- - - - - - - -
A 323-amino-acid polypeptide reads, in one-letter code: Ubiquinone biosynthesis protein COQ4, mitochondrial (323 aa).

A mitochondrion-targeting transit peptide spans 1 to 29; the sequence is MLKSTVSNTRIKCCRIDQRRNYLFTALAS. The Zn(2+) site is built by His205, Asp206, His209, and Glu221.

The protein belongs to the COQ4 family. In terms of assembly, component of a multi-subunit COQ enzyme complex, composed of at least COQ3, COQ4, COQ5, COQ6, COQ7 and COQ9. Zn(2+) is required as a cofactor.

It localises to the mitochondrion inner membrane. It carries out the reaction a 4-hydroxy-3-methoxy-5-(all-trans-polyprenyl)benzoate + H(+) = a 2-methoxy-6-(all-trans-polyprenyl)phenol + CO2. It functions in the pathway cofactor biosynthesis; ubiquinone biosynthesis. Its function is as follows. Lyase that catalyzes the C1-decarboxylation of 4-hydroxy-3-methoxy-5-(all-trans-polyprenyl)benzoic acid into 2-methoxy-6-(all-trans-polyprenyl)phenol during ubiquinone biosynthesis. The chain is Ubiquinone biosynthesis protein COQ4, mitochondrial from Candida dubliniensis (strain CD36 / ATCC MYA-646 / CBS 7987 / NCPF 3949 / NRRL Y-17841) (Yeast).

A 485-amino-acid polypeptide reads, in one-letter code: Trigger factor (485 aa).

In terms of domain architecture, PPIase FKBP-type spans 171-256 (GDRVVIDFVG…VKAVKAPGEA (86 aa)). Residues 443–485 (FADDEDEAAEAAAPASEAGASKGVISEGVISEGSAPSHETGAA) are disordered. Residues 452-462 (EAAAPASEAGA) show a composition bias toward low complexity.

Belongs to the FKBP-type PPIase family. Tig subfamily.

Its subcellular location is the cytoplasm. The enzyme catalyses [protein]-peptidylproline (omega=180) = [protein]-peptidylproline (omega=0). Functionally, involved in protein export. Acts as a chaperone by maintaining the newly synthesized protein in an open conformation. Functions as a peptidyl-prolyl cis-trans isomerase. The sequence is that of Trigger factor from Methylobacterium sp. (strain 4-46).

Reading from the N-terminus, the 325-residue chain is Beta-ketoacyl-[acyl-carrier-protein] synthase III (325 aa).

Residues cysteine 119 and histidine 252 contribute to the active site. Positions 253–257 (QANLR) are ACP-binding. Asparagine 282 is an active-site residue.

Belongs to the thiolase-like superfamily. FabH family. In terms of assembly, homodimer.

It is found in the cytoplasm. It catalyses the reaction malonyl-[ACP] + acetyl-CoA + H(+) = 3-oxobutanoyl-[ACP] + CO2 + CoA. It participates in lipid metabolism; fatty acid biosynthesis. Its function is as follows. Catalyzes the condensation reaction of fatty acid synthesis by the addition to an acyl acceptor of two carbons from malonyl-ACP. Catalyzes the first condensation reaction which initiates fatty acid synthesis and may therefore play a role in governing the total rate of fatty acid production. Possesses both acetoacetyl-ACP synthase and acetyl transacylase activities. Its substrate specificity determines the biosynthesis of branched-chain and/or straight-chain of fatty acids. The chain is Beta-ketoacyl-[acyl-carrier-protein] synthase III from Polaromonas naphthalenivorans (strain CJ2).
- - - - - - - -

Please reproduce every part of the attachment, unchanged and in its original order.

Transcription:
A 323-amino-acid polypeptide reads, in one-letter code: Ubiquinone biosynthesis protein COQ4, mitochondrial (323 aa).

A mitochondrion-targeting transit peptide spans 1 to 29; the sequence is MLKSTVSNTRIKCCRIDQRRNYLFTALAS. The Zn(2+) site is built by His205, Asp206, His209, and Glu221.

The protein belongs to the COQ4 family. In terms of assembly, component of a multi-subunit COQ enzyme complex, composed of at least COQ3, COQ4, COQ5, COQ6, COQ7 and COQ9. Zn(2+) is required as a cofactor.

It localises to the mitochondrion inner membrane. It carries out the reaction a 4-hydroxy-3-methoxy-5-(all-trans-polyprenyl)benzoate + H(+) = a 2-methoxy-6-(all-trans-polyprenyl)phenol + CO2. It functions in the pathway cofactor biosynthesis; ubiquinone biosynthesis. Its function is as follows. Lyase that catalyzes the C1-decarboxylation of 4-hydroxy-3-methoxy-5-(all-trans-polyprenyl)benzoic acid into 2-methoxy-6-(all-trans-polyprenyl)phenol during ubiquinone biosynthesis. The chain is Ubiquinone biosynthesis protein COQ4, mitochondrial from Candida dubliniensis (strain CD36 / ATCC MYA-646 / CBS 7987 / NCPF 3949 / NRRL Y-17841) (Yeast).

A 485-amino-acid polypeptide reads, in one-letter code: Trigger factor (485 aa).

In terms of domain architecture, PPIase FKBP-type spans 171-256 (GDRVVIDFVG…VKAVKAPGEA (86 aa)). Residues 443–485 (FADDEDEAAEAAAPASEAGASKGVISEGVISEGSAPSHETGAA) are disordered. Residues 452-462 (EAAAPASEAGA) show a composition bias toward low complexity.

Belongs to the FKBP-type PPIase family. Tig subfamily.

Its subcellular location is the cytoplasm. The enzyme catalyses [protein]-peptidylproline (omega=180) = [protein]-peptidylproline (omega=0). Functionally, involved in protein export. Acts as a chaperone by maintaining the newly synthesized protein in an open conformation. Functions as a peptidyl-prolyl cis-trans isomerase. The sequence is that of Trigger factor from Methylobacterium sp. (strain 4-46).

Reading from the N-terminus, the 325-residue chain is Beta-ketoacyl-[acyl-carrier-protein] synthase III (325 aa).

Residues cysteine 119 and histidine 252 contribute to the active site. Positions 253–257 (QANLR) are ACP-binding. Asparagine 282 is an active-site residue.

Belongs to the thiolase-like superfamily. FabH family. In terms of assembly, homodimer.

It is found in the cytoplasm. It catalyses the reaction malonyl-[ACP] + acetyl-CoA + H(+) = 3-oxobutanoyl-[ACP] + CO2 + CoA. It participates in lipid metabolism; fatty acid biosynthesis. Its function is as follows. Catalyzes the condensation reaction of fatty acid synthesis by the addition to an acyl acceptor of two carbons from malonyl-ACP. Catalyzes the first condensation reaction which initiates fatty acid synthesis and may therefore play a role in governing the total rate of fatty acid production. Possesses both acetoacetyl-ACP synthase and acetyl transacylase activities. Its substrate specificity determines the biosynthesis of branched-chain and/or straight-chain of fatty acids. The chain is Beta-ketoacyl-[acyl-carrier-protein] synthase III from Polaromonas naphthalenivorans (strain CJ2).